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The UN Conventions
Cindy Fazey
The first international convention dates to 1912, The Hague Convention, which sought to regulate the trade in opium.  The present system of worldwide drug control is regulated by three international conventions.  These are the 1961 Single Convention on Narcotic Drugs, as amended by the 1972 Protocol, the 1971 Convention on Psychotropic Substances and the 1988 Convention against Illicit Traffic in Narcotic Drugs and Psychotropic Substances.  As of January 2003 179 states are parties to the Single Convention, or are parties to the Convention as amended by the 1972 Protocol.  The number of nations signatory to the 1971 and 1988 Conventions is 172 and 166 respectively.

The bedrock of the global drug control regime is the Single Convention, so called because it largely replaced the previous international agreements that had been developing piecemeal since the early years of the twentieth century.  The prohibitionist character of the Convention is beyond doubt.  Signatory nations are obliged to limit exclusively to medical and scientific purposes the production, manufacture, export, import, distribution of, trade in, use and possession of drugs.  The Convention pays particular attention to plant based drugs such as opium, heroin, coca, cocaine and cannabis. It places more than one hundred illicit substances in four schedules, that is to say lists of drugs or preparations that are under the Control of the Convention, with drugs being grouped according to their perceived dependence creating properties.

Constructed as a companion instrument to the Single Convention on Narcotic Drugs, the 1971 Convention came about as a result of a growing global concern for the harmful effects of psychotropic substances, including synthetic drugs such as amphetamines, barbiturates and LSD.  In a similar fashion to that of the 1961 Convention, psychotropic substances are also categorized in four schedules.  Classification is determined according to dependence creating properties, the potential level of abuse and the therapeutic value of the substances.  Any substances included in the four schedules must be licensed by the governments for manufacture, trade and distribution with supply or dispensing only being possible under legal authority.

The 1988 Convention was designed to deal with the growth of international trafficking in illegal substances in the 1970s and 1980s, since the earlier international instruments only dealt with the issue in a limited fashion. It provides comprehensive measures against drug trafficking, including provisions on money laundering, asset seizure, agreements on mutual legal assistance and the diversion of precursor chemicals.  In a similar manner to its sister treaties, annexed to the 1988 Convention are two lists, in this case termed tables rather than schedules.  These tables list substances frequently used in the illicit manufacture of narcotic drugs or psychotropic substances.  The Convention also tightened the control regime considerably by moving it to incorporate drug demand.  Both the 1961 as amended by the 1972 Protocol and the 1971 Conventions required application of criminal policy measures only on the supply side of the drug problem. While the 1988 Convention was mainly concerned with the illicit supply of drugs, one paragraph concerned itself with the individual drug user.  Article 3 (2) requires each party to make the possession of drugs for personal consumption a criminal offence under their domestic law, and as the Commentary on the United Nations Convention against Illicit Trafficking in Narcotic Drugs and Psychotropic Substances 1988 suggests, this “amounts in fact also to a penalisation of personal consumption.” (United Nations, 1998: 80).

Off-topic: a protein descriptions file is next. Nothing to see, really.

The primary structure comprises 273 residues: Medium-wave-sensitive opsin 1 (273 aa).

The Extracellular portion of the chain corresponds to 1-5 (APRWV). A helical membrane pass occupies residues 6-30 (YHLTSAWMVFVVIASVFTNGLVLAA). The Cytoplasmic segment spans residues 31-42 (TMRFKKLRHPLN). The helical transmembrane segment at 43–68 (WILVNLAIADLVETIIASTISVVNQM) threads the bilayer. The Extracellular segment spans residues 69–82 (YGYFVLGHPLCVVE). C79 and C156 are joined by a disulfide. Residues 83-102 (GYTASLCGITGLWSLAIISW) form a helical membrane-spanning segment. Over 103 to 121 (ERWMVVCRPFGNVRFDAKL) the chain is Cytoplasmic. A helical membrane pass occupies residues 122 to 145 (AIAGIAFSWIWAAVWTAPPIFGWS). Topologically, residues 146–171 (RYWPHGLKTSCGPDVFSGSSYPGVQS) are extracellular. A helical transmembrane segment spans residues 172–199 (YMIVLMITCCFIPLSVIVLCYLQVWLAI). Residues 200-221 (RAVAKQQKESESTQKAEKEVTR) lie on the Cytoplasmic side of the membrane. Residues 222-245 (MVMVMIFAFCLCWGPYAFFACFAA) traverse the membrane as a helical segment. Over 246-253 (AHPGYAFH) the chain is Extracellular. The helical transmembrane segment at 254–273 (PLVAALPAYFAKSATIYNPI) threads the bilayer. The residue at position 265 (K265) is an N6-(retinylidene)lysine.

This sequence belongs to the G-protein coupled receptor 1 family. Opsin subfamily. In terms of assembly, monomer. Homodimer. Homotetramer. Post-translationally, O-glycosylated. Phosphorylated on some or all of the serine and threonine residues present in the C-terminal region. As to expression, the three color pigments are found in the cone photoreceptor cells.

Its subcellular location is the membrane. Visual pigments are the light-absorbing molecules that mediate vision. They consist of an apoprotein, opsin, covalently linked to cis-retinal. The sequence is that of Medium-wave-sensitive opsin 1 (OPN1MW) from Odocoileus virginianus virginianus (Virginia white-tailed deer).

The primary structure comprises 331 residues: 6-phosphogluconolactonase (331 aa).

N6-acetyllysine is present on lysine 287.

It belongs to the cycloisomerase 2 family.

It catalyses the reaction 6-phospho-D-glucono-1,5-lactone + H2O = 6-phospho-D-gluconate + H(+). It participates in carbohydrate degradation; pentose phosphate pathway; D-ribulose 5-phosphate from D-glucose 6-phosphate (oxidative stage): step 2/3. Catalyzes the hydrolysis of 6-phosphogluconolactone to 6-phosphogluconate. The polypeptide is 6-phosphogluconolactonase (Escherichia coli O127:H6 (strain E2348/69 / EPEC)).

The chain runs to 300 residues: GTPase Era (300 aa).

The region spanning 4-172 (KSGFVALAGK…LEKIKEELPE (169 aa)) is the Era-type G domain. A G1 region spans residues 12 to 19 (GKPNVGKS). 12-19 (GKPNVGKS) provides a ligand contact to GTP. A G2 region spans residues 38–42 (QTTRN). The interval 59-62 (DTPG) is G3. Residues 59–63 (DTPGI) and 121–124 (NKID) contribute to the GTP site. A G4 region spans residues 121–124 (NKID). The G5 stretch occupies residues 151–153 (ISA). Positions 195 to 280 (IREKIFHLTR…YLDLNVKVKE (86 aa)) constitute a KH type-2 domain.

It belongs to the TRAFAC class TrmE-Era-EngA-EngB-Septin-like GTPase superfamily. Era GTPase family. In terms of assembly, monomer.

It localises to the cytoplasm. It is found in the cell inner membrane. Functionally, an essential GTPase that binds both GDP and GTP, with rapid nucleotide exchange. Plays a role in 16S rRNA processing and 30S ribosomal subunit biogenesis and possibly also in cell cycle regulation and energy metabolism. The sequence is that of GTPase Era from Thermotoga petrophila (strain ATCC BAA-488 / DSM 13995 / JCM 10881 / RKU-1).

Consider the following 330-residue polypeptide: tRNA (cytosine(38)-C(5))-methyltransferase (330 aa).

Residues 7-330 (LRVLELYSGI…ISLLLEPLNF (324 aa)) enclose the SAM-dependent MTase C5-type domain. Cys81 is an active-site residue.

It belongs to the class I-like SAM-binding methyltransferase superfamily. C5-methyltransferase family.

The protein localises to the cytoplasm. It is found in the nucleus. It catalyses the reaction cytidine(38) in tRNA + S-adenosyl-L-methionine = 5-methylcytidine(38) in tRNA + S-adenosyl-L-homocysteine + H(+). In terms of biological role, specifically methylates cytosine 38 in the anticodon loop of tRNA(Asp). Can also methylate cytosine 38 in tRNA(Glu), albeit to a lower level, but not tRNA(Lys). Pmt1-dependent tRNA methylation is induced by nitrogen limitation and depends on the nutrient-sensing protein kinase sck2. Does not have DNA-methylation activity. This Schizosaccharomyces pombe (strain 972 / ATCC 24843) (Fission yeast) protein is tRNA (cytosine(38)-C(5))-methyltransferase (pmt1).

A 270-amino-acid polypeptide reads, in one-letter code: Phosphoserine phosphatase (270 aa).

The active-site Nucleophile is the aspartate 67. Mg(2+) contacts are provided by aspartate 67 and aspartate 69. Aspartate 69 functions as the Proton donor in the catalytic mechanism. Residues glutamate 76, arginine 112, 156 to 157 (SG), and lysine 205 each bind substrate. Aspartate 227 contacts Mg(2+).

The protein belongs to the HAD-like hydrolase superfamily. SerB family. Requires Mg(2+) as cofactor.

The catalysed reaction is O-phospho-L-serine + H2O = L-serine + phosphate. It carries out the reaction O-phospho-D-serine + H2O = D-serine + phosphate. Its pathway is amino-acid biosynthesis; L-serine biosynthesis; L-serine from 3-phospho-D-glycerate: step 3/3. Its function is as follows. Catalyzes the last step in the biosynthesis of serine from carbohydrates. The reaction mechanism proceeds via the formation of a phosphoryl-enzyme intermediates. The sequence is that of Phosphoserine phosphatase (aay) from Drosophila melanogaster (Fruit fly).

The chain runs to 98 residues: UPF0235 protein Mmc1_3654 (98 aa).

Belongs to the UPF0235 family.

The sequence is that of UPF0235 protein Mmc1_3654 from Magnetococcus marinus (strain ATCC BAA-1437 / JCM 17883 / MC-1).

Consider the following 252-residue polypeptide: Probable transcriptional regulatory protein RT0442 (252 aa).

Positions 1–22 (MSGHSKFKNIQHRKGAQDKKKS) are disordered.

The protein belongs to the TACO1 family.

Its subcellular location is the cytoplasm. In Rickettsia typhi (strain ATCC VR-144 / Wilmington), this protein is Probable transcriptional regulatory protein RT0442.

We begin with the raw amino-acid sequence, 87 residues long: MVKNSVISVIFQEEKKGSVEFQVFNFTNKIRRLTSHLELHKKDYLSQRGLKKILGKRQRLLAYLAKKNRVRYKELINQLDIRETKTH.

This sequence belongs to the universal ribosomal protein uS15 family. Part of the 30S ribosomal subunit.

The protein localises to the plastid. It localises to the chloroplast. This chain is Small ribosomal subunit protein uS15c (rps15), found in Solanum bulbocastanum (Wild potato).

This article has been kindly allowed for publication on Mama Coca by DRUGLINK.

Druglink is a bi-monthly magazine for all those with a professional interest in drug problems and responses to them. The news pages keep you informed about important current developments. Features articles provide in-depth analysis of drugs issues - local, national and international.

You will find the views and experiences of researchers, policy makers, front-line workers and drug users. Druglink reviews relevant publications, and lists new books, videos and events to keep you up to date with the latest literature, resources, courses and conferences.

DrugLink is published by DrugScope, the UK NGO on drug issues. Working closely with service providers and agencies across the drugs field, DrugScope is one of the leading centres for applied research on drug issues in the UK. Increasingly involved in policy analysis, DrugScope has been calling for a thorough evaluation and review of the UN drug conventions. The articles included in the special supplement are part of these efforts in linking domestic work with an international agenda.

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